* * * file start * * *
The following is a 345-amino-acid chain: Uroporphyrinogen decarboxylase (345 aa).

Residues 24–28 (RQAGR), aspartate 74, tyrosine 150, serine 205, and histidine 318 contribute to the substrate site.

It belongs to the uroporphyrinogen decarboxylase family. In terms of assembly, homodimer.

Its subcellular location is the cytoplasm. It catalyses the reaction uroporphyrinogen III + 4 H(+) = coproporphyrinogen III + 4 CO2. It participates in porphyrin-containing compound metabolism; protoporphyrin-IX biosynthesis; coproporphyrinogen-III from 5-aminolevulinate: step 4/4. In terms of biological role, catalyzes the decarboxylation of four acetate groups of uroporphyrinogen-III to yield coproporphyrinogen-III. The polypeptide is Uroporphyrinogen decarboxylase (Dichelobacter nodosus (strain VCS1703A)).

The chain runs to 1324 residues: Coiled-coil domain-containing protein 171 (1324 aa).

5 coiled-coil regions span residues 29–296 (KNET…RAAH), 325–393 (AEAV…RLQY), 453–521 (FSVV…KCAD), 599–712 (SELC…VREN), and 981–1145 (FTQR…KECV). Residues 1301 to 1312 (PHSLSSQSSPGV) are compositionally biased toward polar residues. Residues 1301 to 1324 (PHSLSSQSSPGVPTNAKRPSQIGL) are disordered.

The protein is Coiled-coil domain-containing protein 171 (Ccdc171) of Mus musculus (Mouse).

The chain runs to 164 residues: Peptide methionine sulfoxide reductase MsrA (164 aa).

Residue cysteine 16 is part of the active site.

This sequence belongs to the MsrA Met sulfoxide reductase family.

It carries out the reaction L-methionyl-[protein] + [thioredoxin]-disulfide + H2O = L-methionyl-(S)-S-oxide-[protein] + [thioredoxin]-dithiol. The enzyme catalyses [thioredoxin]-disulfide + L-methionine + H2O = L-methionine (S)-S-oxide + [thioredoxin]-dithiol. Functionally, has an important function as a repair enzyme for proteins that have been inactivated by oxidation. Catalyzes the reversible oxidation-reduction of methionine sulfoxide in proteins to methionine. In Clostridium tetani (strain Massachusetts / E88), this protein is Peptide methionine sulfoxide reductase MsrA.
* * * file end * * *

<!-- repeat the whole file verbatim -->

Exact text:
The following is a 345-amino-acid chain: Uroporphyrinogen decarboxylase (345 aa).

Residues 24–28 (RQAGR), aspartate 74, tyrosine 150, serine 205, and histidine 318 contribute to the substrate site.

It belongs to the uroporphyrinogen decarboxylase family. In terms of assembly, homodimer.

Its subcellular location is the cytoplasm. It catalyses the reaction uroporphyrinogen III + 4 H(+) = coproporphyrinogen III + 4 CO2. It participates in porphyrin-containing compound metabolism; protoporphyrin-IX biosynthesis; coproporphyrinogen-III from 5-aminolevulinate: step 4/4. In terms of biological role, catalyzes the decarboxylation of four acetate groups of uroporphyrinogen-III to yield coproporphyrinogen-III. The polypeptide is Uroporphyrinogen decarboxylase (Dichelobacter nodosus (strain VCS1703A)).

The chain runs to 1324 residues: Coiled-coil domain-containing protein 171 (1324 aa).

5 coiled-coil regions span residues 29–296 (KNET…RAAH), 325–393 (AEAV…RLQY), 453–521 (FSVV…KCAD), 599–712 (SELC…VREN), and 981–1145 (FTQR…KECV). Residues 1301 to 1312 (PHSLSSQSSPGV) are compositionally biased toward polar residues. Residues 1301 to 1324 (PHSLSSQSSPGVPTNAKRPSQIGL) are disordered.

The protein is Coiled-coil domain-containing protein 171 (Ccdc171) of Mus musculus (Mouse).

The chain runs to 164 residues: Peptide methionine sulfoxide reductase MsrA (164 aa).

Residue cysteine 16 is part of the active site.

This sequence belongs to the MsrA Met sulfoxide reductase family.

It carries out the reaction L-methionyl-[protein] + [thioredoxin]-disulfide + H2O = L-methionyl-(S)-S-oxide-[protein] + [thioredoxin]-dithiol. The enzyme catalyses [thioredoxin]-disulfide + L-methionine + H2O = L-methionine (S)-S-oxide + [thioredoxin]-dithiol. Functionally, has an important function as a repair enzyme for proteins that have been inactivated by oxidation. Catalyzes the reversible oxidation-reduction of methionine sulfoxide in proteins to methionine. In Clostridium tetani (strain Massachusetts / E88), this protein is Peptide methionine sulfoxide reductase MsrA.